SpaceX successfully launches Falcon Heavy, world's most powerful rocket, for paying customer

SpaceX Falcon Heavy rocket launches from the Kennedy Space Center

Elon Musk's Space Exploration Technologies Corp. launched its massive Falcon Heavy rocket Thursday for Saudi Arabia's Arabsat, the rocket's first mission for a paying customer.

The so-called Arabsat 6A satellite was placed into an equatorial orbit some 22,000 miles (36,000km) above the Earth. Nine minutes after lift-off the main central rocket returned and landed perfectly onto its floating barge (named "Of Course I Still Love You"). Just over a month after its Crew Dragon capsule mated with the International Space Station in the first commercial docking with the ISS, it successfully launched and landed its Falcon Heavy for mission Arabsat-6A.

The modern and innovative satellite, weighing more than 5,900 kilograms, will provide television, radio, internet and mobile communication services throughout Europe, the Middle East and Africa, according to SpaceX.

SpaceX chief Elon Musk put his own Tesla convertible on last year's demo.

SpaceX tried to launch the Falcon Heavy rocket on Wednesday, however, high winds forced the company to push the liftoff window to Thursday, April 11. It's nearly certainly still in orbit around the sun with a mannequin at the wheel. As the first commercial payload for Falcon Heavy, the launch opens a new era for the private space industry and expands SpaceX's dominance in the industry. Although fairing recovery vessel Mr. Steven is also out and about, the vessel will not be taking part in this launch's recovery efforts after an anomaly earlier this year catastrophically damaged his arms and net, breaking two arms off and resulting in the loss of the net.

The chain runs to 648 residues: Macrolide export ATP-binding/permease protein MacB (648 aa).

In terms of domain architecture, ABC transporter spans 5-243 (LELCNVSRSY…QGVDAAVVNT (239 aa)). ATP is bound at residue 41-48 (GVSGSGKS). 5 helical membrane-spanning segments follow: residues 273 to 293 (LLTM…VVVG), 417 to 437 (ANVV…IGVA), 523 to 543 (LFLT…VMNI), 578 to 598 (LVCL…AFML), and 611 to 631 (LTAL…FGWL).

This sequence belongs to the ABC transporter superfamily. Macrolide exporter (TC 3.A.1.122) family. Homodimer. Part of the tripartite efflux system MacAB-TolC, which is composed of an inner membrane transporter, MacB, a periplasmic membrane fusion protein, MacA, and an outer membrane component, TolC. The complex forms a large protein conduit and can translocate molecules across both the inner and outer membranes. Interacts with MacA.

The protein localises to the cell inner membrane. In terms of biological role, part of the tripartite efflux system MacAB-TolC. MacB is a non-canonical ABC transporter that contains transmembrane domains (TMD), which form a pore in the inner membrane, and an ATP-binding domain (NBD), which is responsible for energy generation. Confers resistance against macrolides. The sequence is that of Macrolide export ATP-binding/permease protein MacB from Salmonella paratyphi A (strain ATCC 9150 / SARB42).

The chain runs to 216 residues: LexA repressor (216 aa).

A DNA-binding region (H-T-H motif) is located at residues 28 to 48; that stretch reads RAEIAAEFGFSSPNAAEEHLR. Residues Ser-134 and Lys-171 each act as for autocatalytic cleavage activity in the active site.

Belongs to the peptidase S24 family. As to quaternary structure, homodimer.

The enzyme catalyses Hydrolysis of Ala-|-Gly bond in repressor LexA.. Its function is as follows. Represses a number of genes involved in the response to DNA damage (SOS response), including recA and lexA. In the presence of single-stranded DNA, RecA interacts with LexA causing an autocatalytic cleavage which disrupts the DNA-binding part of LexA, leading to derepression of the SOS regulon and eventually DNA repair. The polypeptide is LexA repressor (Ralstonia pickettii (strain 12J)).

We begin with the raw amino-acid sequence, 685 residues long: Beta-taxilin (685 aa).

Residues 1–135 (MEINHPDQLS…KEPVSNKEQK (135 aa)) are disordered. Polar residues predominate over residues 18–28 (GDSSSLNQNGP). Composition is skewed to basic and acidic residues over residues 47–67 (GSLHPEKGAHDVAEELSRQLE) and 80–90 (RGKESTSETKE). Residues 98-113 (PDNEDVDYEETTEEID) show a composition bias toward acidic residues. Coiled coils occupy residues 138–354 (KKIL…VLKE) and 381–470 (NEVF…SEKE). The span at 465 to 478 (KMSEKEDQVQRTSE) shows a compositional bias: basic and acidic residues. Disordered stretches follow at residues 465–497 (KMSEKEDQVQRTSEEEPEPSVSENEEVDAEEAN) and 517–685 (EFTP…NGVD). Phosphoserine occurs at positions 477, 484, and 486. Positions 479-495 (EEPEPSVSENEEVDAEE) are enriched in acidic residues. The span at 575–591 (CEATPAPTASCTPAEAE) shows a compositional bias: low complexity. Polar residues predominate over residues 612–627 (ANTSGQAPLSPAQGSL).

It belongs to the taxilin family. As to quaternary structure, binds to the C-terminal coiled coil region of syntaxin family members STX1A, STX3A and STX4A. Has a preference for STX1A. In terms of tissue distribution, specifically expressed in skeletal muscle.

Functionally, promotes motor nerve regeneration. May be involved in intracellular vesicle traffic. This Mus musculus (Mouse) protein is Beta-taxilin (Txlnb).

Those on the ground likely viewed the mission by the sound it generated. The boosters for that flight may be recycled from this one. In 2018, the two side boosters landed safely at Cape Canaveral Air Force base.

Bridenstine said everything is on the space table as NASA strives to meet the White House's goal of landing astronauts back on the moon by 2024. The Falcon Heavy is essentially three of those single rockets strapped together.

The US Air Force tapped SpaceX in 2018 to launch for $130 million a classified military satellite, and in February added three more missions in a $297 million contract.

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